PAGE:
Thiruvananthapuram: Kerala government on Friday liberalised its liquor policy by taking away the powers of local bodies to regulate setting up of liquor outlets.
Kerala Governor Justice P Sathasivam signed an ordinance making necessary amendments in this regard in the Kerala Municipality Act and Kerala Panchayat Raj Act.
Kerala government, which is expected to announce its new liquor policy soon, had decided to amend the Acts in order to implement the liquor policy uniformly across the state and to end discrimination between the present outlets and new applicants.
The amendment was brought in the Section 447 of the Municipality Act and 232 of the Panchayat Raj Act, that gives power to local bodies to sanction liquor outlets.
Protest erupted over the government move with delegation of religious leaders and anti liquor activists including poetess Sugathakumari meeting the Governor and expressed their opposition to the ordinance.
Archbishop Soosa Pakiam, head of the Latin Catholic community, later told reporters that the government move was unfortunate.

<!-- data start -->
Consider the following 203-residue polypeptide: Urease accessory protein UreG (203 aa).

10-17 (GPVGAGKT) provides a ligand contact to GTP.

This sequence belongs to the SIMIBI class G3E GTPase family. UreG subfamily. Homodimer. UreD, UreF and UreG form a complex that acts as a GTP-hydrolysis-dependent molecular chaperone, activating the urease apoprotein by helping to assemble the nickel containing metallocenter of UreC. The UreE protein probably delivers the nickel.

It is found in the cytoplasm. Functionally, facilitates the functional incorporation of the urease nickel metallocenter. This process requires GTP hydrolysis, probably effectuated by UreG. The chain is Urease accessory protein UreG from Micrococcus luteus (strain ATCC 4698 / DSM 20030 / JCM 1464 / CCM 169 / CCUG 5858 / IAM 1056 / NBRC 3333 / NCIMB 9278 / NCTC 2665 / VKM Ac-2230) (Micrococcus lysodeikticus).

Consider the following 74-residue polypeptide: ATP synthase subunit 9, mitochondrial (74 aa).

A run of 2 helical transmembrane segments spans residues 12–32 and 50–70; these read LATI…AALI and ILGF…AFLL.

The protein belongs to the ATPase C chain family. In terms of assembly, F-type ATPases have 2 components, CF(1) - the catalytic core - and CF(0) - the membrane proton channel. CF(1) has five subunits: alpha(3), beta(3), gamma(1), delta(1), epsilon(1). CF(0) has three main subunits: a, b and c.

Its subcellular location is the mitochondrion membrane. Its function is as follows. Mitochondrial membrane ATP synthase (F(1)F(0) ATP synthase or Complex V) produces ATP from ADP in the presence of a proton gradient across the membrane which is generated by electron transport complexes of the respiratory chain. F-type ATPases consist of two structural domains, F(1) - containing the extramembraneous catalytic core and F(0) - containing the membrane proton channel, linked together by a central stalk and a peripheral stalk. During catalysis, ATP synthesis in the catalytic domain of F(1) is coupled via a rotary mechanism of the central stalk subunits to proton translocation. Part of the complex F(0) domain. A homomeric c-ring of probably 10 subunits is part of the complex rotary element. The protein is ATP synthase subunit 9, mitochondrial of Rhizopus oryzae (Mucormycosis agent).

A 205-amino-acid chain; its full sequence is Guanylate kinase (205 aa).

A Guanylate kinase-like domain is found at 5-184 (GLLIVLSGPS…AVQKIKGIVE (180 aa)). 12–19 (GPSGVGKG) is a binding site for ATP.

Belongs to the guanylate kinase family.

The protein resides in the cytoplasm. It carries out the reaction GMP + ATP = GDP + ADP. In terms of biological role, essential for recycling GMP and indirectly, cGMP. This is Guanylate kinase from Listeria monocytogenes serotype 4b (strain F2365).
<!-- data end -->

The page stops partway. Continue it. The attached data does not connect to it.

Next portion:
"The government has cheated us. They have decided to open the bars through overt and covert means and the new ordinance should be withdrawn immediately", he said.
With the amendments to the Panchayati and Nagarpalika Acts, it would be easier for the excise department to open liquor outlets without getting the nod of local bodies, he said.
A delegation of Catholic bishops led by Archbishop Soosa Pakiam also met chief minister Pinarayi Vijayan.
Joining the issue, Opposition leader in the assembly Ramesh Chennithala reminded CPM General Secretary Sitaram Yechury of his promise that if LDF comes to power, not a single closed bar would be re-opened.
Yechury had said this in April last year, before the state assembly elections, Chennithala said in a letter asking him to keep his word.
Chennithala had also met Governor to register his protest at the LDF government's moves to bring in change in the liquor policy.
The previous Congress led UDF government led by Oommen Chandy had brought in a significant change in the policy by which only five star hotels were permitted to serve Indian made foreign liquor, which virtually led to the closure of over 700 liquor bars across the state.
Many of closed bars were later converted to wine and beer parlours.
The closure of bars had severely affected the state's tourism industry, besides causing a huge revenue loss to the state by way of taxes
Published Date: Jun 02, 2017 05:52 pm | Updated Date: Jun 02, 2017 06:35 pm